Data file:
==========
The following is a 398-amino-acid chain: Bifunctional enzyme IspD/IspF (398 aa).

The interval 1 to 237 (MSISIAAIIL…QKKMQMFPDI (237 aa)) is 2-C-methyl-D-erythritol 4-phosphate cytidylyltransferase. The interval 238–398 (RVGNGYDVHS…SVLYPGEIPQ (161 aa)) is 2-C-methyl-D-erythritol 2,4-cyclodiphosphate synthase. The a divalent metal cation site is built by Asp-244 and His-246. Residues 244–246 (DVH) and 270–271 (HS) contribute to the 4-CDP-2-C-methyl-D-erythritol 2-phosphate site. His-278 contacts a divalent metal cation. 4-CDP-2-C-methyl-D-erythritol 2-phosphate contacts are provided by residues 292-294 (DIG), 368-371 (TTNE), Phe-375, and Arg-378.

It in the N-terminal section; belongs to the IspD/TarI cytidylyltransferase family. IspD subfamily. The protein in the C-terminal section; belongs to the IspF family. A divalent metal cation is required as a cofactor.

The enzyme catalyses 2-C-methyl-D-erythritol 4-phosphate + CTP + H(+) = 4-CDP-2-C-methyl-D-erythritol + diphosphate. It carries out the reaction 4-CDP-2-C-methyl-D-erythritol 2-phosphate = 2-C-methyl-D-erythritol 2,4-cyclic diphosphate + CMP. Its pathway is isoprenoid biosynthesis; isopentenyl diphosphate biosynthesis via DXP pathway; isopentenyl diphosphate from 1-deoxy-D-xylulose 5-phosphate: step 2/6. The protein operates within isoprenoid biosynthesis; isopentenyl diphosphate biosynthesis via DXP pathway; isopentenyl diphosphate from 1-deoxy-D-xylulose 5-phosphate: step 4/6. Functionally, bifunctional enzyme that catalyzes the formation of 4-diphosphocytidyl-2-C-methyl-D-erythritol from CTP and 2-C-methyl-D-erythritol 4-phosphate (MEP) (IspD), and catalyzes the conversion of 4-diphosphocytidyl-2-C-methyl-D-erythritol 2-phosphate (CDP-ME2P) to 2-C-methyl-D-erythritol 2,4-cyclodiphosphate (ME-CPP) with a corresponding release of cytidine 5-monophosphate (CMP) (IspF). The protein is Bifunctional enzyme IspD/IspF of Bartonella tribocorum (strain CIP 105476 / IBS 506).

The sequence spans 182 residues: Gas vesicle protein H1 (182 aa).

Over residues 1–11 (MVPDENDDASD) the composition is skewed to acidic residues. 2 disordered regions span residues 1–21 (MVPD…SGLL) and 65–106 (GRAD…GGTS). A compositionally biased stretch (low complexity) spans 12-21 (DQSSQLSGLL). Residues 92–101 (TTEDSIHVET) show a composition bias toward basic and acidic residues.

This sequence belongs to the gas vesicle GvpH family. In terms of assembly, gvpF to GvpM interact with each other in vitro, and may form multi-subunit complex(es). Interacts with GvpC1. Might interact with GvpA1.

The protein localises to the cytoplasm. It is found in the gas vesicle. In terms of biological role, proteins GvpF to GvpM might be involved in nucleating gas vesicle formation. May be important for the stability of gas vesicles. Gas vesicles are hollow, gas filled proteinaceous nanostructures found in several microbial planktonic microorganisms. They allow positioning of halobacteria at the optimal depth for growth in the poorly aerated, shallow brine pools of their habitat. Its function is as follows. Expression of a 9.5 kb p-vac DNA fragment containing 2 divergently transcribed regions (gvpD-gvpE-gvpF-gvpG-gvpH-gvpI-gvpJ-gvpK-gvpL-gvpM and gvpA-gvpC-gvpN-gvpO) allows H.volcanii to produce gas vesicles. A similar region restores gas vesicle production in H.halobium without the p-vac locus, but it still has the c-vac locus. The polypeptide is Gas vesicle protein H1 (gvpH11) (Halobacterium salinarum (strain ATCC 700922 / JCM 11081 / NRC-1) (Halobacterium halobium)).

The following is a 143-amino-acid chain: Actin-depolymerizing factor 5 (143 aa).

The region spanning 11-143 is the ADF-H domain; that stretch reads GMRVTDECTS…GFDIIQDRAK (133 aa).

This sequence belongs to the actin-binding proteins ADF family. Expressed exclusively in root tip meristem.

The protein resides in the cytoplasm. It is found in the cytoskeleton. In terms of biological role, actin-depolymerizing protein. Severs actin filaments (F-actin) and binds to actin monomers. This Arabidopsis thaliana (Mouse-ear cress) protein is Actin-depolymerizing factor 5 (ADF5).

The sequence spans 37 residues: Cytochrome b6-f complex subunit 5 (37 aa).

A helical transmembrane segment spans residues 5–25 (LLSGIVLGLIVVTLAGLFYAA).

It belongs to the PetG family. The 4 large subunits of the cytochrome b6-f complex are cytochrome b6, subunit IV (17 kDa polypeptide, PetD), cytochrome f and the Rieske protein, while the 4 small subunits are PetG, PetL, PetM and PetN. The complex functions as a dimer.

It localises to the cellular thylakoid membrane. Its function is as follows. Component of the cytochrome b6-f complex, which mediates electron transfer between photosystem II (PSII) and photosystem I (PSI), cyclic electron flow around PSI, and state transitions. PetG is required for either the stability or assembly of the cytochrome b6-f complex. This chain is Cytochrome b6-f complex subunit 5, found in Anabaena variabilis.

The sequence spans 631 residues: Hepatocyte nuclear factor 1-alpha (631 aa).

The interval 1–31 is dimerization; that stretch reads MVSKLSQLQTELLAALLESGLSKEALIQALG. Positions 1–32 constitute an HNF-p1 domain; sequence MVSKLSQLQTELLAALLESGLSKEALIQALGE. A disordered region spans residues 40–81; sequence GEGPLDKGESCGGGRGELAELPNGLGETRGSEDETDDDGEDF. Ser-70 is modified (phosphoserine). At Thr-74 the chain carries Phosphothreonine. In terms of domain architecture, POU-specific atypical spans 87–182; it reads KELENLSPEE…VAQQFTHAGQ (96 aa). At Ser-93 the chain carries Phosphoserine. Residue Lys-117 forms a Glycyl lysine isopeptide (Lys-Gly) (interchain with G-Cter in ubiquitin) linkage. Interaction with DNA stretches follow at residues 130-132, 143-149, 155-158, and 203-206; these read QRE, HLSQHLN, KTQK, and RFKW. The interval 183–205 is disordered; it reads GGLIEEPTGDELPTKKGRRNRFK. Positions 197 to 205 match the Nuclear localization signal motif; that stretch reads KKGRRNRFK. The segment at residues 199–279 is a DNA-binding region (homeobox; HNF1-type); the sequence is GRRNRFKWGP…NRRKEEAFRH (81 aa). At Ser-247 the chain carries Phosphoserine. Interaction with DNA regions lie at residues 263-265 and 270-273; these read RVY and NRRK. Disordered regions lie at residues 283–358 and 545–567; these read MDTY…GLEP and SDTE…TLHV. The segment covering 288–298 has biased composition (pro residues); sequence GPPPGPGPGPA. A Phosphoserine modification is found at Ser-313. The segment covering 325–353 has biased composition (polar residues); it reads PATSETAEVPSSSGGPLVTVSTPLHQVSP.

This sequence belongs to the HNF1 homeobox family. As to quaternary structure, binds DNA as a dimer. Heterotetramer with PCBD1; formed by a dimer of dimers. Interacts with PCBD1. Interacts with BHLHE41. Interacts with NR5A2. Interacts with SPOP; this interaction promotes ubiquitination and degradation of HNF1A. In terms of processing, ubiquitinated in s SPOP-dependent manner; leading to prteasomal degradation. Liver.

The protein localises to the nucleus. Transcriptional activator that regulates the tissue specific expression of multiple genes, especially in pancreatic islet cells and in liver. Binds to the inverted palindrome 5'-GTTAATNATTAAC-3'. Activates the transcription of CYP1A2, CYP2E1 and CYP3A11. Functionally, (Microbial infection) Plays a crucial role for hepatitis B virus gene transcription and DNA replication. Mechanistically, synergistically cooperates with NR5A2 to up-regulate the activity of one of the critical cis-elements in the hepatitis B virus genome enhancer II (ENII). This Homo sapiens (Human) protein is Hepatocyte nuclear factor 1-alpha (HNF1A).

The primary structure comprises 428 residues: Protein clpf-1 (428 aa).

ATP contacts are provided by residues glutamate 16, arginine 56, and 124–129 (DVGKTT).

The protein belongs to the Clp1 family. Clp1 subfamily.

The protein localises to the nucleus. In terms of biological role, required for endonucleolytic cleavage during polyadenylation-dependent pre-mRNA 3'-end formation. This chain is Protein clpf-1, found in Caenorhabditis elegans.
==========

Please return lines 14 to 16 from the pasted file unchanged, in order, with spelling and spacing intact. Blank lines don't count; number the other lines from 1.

A helical transmembrane segment spans residues 5–25 (LLSGIVLGLIVVTLAGLFYAA).

It belongs to the PetG family. The 4 large subunits of the cytochrome b6-f complex are cytochrome b6, subunit IV (17 kDa polypeptide, PetD), cytochrome f and the Rieske protein, while the 4 small subunits are PetG, PetL, PetM and PetN. The complex functions as a dimer.

It localises to the cellular thylakoid membrane. Its function is as follows. Component of the cytochrome b6-f complex, which mediates electron transfer between photosystem II (PSII) and photosystem I (PSI), cyclic electron flow around PSI, and state transitions. PetG is required for either the stability or assembly of the cytochrome b6-f complex. This chain is Cytochrome b6-f complex subunit 5, found in Anabaena variabilis.